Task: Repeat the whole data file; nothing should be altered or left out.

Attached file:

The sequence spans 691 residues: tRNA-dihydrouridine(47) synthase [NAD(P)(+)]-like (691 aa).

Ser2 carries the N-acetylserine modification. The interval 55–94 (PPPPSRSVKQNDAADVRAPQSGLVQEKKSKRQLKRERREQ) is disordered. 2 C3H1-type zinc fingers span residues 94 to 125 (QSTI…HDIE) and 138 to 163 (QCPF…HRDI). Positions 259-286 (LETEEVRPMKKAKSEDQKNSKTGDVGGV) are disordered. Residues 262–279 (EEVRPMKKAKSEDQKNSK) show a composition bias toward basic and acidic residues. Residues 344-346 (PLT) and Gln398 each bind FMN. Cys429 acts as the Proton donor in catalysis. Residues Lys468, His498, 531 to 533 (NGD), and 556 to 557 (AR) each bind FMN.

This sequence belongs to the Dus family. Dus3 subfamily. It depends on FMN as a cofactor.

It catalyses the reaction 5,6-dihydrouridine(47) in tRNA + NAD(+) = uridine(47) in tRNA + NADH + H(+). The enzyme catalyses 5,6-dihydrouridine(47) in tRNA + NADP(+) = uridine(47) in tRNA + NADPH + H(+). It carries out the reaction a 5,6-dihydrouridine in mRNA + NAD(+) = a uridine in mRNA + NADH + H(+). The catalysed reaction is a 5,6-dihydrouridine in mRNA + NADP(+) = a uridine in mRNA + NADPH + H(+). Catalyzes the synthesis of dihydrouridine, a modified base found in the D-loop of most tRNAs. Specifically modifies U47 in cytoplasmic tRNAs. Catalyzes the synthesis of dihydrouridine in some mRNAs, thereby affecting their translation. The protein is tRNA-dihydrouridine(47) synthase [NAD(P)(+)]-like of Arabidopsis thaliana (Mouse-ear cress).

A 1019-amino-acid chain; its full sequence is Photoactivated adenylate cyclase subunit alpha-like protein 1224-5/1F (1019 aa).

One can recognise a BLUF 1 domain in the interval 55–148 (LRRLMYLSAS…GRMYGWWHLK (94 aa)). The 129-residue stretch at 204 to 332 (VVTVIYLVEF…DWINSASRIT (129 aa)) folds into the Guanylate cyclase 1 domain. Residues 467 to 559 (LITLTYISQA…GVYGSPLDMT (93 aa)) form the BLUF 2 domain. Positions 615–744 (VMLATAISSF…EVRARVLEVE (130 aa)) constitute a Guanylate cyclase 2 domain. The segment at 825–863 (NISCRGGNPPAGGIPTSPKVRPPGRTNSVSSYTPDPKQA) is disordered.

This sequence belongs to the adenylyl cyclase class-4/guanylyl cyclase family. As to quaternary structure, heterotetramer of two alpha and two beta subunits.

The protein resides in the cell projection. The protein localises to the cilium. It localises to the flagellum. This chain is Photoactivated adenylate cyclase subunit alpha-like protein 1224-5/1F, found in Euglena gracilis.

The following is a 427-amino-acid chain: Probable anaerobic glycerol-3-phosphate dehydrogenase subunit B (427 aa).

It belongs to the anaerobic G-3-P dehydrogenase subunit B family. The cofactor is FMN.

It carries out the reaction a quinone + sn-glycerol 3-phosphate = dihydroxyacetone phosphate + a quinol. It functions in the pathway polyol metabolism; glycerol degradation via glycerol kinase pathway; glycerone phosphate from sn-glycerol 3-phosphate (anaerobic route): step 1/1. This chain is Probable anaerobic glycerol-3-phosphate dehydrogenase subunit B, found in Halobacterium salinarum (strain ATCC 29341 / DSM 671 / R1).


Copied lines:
The sequence spans 691 residues: tRNA-dihydrouridine(47) synthase [NAD(P)(+)]-like (691 aa).

Ser2 carries the N-acetylserine modification. The interval 55–94 (PPPPSRSVKQNDAADVRAPQSGLVQEKKSKRQLKRERREQ) is disordered. 2 C3H1-type zinc fingers span residues 94 to 125 (QSTI…HDIE) and 138 to 163 (QCPF…HRDI). Positions 259-286 (LETEEVRPMKKAKSEDQKNSKTGDVGGV) are disordered. Residues 262–279 (EEVRPMKKAKSEDQKNSK) show a composition bias toward basic and acidic residues. Residues 344-346 (PLT) and Gln398 each bind FMN. Cys429 acts as the Proton donor in catalysis. Residues Lys468, His498, 531 to 533 (NGD), and 556 to 557 (AR) each bind FMN.

This sequence belongs to the Dus family. Dus3 subfamily. It depends on FMN as a cofactor.

It catalyses the reaction 5,6-dihydrouridine(47) in tRNA + NAD(+) = uridine(47) in tRNA + NADH + H(+). The enzyme catalyses 5,6-dihydrouridine(47) in tRNA + NADP(+) = uridine(47) in tRNA + NADPH + H(+). It carries out the reaction a 5,6-dihydrouridine in mRNA + NAD(+) = a uridine in mRNA + NADH + H(+). The catalysed reaction is a 5,6-dihydrouridine in mRNA + NADP(+) = a uridine in mRNA + NADPH + H(+). Catalyzes the synthesis of dihydrouridine, a modified base found in the D-loop of most tRNAs. Specifically modifies U47 in cytoplasmic tRNAs. Catalyzes the synthesis of dihydrouridine in some mRNAs, thereby affecting their translation. The protein is tRNA-dihydrouridine(47) synthase [NAD(P)(+)]-like of Arabidopsis thaliana (Mouse-ear cress).

A 1019-amino-acid chain; its full sequence is Photoactivated adenylate cyclase subunit alpha-like protein 1224-5/1F (1019 aa).

One can recognise a BLUF 1 domain in the interval 55–148 (LRRLMYLSAS…GRMYGWWHLK (94 aa)). The 129-residue stretch at 204 to 332 (VVTVIYLVEF…DWINSASRIT (129 aa)) folds into the Guanylate cyclase 1 domain. Residues 467 to 559 (LITLTYISQA…GVYGSPLDMT (93 aa)) form the BLUF 2 domain. Positions 615–744 (VMLATAISSF…EVRARVLEVE (130 aa)) constitute a Guanylate cyclase 2 domain. The segment at 825–863 (NISCRGGNPPAGGIPTSPKVRPPGRTNSVSSYTPDPKQA) is disordered.

This sequence belongs to the adenylyl cyclase class-4/guanylyl cyclase family. As to quaternary structure, heterotetramer of two alpha and two beta subunits.

The protein resides in the cell projection. The protein localises to the cilium. It localises to the flagellum. This chain is Photoactivated adenylate cyclase subunit alpha-like protein 1224-5/1F, found in Euglena gracilis.

The following is a 427-amino-acid chain: Probable anaerobic glycerol-3-phosphate dehydrogenase subunit B (427 aa).

It belongs to the anaerobic G-3-P dehydrogenase subunit B family. The cofactor is FMN.

It carries out the reaction a quinone + sn-glycerol 3-phosphate = dihydroxyacetone phosphate + a quinol. It functions in the pathway polyol metabolism; glycerol degradation via glycerol kinase pathway; glycerone phosphate from sn-glycerol 3-phosphate (anaerobic route): step 1/1. This chain is Probable anaerobic glycerol-3-phosphate dehydrogenase subunit B, found in Halobacterium salinarum (strain ATCC 29341 / DSM 671 / R1).